avowed its allegiance The great chief of the
\*„;-Mern sectional party Win. 11. Seward,
adopted this heresy, and by doing so prolong
ed and dignified, so far as dignity can b'j
given to crime, the original element o'
disobedience to law winch has culminated in
funeral soriows to the laud. Ihe doctrine o
a logher law than the Constitution in civil
a flairs is the doctrine of civil war. It is a
Imi 11 tain <>f blood. No government can survive
in peace the ascendency of such a principle
I'd tin- cause, to tiiis spirit of rancorous
disobedience, to this introduction into public
alfairs of a principle at war with all govern
ments, rendering kindred heresies 111 other
sections and entailing a wide-spread brood of
pernicious dogmas in tlu> country, is to he
attributed, in my solemn judgment, as 1 shall
answer to God for the rectitude of my motives
the long train of bitterness, agitation, sectional
hatred and alienation culminating in a civil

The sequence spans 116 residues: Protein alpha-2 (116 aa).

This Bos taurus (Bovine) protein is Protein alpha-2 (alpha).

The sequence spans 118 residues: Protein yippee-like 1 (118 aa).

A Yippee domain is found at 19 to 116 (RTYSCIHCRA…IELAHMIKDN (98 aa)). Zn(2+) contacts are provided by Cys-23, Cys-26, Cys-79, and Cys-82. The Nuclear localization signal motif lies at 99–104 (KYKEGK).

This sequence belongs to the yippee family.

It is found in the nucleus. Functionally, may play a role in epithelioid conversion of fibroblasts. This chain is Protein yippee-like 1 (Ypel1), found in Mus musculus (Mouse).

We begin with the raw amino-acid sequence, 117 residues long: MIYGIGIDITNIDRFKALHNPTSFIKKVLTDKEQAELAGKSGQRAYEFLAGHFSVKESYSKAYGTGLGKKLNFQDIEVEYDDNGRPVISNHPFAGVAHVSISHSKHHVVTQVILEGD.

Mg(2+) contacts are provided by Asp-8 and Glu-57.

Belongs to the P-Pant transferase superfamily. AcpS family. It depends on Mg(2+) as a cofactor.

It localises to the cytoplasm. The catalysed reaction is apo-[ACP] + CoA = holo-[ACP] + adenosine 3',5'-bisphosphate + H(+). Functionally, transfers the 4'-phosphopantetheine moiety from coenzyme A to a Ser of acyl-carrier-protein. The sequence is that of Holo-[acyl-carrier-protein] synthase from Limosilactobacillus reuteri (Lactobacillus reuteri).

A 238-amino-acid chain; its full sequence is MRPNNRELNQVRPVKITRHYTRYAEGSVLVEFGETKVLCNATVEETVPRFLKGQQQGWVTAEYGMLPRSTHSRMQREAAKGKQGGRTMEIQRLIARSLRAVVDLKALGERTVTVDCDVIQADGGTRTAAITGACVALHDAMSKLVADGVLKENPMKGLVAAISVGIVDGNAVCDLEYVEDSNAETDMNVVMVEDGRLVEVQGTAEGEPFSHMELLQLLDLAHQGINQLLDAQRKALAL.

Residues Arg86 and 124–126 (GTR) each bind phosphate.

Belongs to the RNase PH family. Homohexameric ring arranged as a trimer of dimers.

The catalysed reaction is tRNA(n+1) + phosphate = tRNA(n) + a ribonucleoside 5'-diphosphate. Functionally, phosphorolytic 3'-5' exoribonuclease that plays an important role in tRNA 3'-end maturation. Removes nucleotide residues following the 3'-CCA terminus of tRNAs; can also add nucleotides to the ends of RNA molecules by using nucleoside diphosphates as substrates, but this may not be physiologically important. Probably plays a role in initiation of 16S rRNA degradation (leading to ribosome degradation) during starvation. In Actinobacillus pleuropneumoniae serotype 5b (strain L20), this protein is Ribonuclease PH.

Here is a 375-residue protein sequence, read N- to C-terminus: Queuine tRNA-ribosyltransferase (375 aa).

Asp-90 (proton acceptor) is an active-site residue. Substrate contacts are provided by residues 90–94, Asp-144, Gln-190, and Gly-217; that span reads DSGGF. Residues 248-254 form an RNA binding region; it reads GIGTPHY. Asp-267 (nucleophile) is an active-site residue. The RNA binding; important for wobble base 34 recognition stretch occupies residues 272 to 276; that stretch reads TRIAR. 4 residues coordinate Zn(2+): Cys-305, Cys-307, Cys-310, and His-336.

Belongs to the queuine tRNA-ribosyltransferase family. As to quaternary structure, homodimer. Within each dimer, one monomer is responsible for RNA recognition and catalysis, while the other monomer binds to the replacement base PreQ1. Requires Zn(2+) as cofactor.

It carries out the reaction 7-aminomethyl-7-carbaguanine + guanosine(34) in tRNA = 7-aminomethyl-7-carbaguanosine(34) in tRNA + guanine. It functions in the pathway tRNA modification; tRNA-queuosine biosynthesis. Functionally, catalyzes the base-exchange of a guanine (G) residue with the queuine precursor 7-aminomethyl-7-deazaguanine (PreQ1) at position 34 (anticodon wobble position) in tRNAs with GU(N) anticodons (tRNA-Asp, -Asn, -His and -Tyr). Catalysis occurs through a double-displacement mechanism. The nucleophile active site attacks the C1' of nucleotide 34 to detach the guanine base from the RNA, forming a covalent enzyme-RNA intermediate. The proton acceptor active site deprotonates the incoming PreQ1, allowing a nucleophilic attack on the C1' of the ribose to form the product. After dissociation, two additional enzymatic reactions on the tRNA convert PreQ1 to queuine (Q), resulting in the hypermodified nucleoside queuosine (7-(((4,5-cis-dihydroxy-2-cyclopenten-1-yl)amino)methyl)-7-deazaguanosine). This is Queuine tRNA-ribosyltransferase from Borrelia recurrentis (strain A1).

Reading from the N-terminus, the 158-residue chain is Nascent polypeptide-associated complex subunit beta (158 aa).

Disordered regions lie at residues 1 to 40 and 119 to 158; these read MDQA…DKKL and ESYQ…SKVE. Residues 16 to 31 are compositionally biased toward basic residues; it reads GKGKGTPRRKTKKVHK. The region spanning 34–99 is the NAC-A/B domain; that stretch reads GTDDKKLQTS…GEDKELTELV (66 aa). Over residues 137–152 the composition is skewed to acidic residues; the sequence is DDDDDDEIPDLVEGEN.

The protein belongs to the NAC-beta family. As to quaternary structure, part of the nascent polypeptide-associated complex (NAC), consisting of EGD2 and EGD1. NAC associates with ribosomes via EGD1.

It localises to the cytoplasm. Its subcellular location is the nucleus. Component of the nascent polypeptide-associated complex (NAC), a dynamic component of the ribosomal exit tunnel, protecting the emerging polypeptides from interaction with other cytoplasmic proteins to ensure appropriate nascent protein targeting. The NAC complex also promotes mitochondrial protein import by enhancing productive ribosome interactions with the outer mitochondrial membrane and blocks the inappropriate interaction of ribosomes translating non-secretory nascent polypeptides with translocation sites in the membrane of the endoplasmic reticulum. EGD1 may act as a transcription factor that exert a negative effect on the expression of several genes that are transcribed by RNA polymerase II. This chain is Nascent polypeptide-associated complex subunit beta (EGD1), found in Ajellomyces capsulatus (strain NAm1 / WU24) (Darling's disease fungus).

war whose lurid and inflamed visage now
appals the nations of the earth. W ill 11 he
said that this persistent defiance of the
Constitution in the North was harmless?
llist hi*v will not so make the record. D b-ru
the fruits of di eoi'd in a horrible abun Inure.
It did riot content itself with empty deuuuci-
ation. It resisted the laws of Congres'
enacted within the plain provisions of the
Constitution. State governments were turn
ed against the Federal Government. The
Courts were defied The Union was divided
and spurned as in the way of enlightened
progres. All these things are familiar, nor
uo 1 recite them in your hearing for their
novelty, but in these days of savage reproach
es'for disloyalty certain features in the history
of American politics cannot be too frequently
presented to the public. It would perhaps be |
a more grateful task 011 this and ali other occa
sions to spend our time in loading the heavy j
burthens of ourlla lonal oflencee on distant)
i vjcli' 'is. It gratifies tiie love of -elf to I)uii:s>li j
run ~111 -vn doorsctpsal! complicity with the |
c.iuse> u nci] have led to our crU'd con lition . j
We - ioiii.l gladly proclaim to God an Ito 1
poster.ty Dirt vve are wiluout sin—that we !
imve been the patient, meek ana enduring j